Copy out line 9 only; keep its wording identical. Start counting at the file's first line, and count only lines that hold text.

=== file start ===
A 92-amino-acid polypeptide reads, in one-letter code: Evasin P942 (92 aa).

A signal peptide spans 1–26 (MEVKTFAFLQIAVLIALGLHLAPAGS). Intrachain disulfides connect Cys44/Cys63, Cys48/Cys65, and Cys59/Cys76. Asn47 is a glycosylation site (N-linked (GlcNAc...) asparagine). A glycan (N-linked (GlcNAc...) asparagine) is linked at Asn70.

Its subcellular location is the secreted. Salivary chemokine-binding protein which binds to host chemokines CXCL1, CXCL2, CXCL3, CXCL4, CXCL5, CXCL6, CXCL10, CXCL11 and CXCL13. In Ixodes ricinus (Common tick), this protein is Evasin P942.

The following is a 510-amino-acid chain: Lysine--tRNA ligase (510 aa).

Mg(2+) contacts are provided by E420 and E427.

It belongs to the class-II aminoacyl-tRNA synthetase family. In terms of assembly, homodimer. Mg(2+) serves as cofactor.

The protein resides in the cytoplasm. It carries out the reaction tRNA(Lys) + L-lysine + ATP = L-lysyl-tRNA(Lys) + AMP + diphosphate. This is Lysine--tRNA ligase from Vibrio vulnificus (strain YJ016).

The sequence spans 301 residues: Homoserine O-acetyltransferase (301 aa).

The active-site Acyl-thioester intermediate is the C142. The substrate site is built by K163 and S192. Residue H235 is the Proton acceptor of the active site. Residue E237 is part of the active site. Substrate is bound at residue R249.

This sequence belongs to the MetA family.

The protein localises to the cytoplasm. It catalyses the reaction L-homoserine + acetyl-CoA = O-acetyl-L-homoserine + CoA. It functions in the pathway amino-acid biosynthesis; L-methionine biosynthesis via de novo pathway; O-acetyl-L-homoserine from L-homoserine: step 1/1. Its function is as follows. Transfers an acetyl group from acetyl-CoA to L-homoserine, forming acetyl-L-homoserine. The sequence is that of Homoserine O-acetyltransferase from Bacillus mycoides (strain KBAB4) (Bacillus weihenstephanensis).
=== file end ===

The active-site Acyl-thioester intermediate is the C142. The substrate site is built by K163 and S192. Residue H235 is the Proton acceptor of the active site. Residue E237 is part of the active site. Substrate is bound at residue R249.